Best reading apps for kids
The apps reviewed are not produced or distributed by TheSchoolRun. All details were correct when we reviewed them, but please note that some apps can be very short-lived and may become unavailable to download. We are unable to guarantee that the app listings we provide are completely up-to-date at all times.
Best for reading comprehension
The Reading Realm, £2.99, Apple (iPad only)
It features excerpts from hundreds of children’s books, ranging from classics like The Little Princess to modern titles like The Shadow Keeper. Each text is accompanied by a short description and a variety of literacy exercises for your child to choose from, arranged into different ‘realms:’ Discussion (e.g. making a mind map of words and ideas connected to the excerpt), Muddled (unscrambling words to make a sentence), Missing (filling in the missing words and punctuation), Rainbow (matching a word with its word class), Spelling (spelling words from the text) and Quiz (comprehension questions).
You can search for texts by age (five to 13+) or by genre: fiction, non-fiction and poetry. The app also gives your child a daily reading challenge, such as ‘read a book recommended by a friend,’ and recommendations for further reading based on the book extracts they’ve enjoyed.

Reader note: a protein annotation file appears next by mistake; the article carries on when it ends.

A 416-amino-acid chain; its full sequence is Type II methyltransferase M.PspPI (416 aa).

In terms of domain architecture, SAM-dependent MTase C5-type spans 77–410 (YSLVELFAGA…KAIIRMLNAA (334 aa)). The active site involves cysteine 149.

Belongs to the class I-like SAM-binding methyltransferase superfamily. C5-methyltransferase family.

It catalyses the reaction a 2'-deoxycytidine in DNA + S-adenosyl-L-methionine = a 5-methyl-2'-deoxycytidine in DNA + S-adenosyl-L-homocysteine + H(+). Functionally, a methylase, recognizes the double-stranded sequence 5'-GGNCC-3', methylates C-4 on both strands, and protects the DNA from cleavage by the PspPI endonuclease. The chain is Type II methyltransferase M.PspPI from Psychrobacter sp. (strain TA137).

Claim A FREE Book Reviews Activity Pack!
- A huge collection of creative writing & reading comprehension resources
- Explore texts, deepen understanding, share opinions
- For Year 1 to Year 6
Best for choice
Whether your child is a voracious reader or needs encouragement, Epic! gives them an enormous library at their fingertips. With over 35,000 titles to choose from, it’s been described as the Netflix of children’s books.
Aimed at children aged 12 and under, Epic! has a vast selection of illustrated e-books, including all-time favourites such as The Secret Garden and popular titles like the Wimpy Kid series, plus audiobooks, learning videos and quizzes. You can set your child’s reading age, and search by the subjects they’re interested in, from genres as diverse as art and craft, sport, pets and fantasy. The app will also give personalised recommendations for books that your child might enjoy, based on titles they’ve read.
Each book has a suggested reading age and an estimate of how long it’ll take your child to read. You can set up four child profiles per account – perfect for siblings – and also set a 20-minute daily timer to encourage your child to read every day.
Best for new readers
Me Books and Me Books Plus are complementary interactive storytelling apps for children aged four and over that help link learning and listening through read-along audio. They’re also recommended by the National Literacy Trust.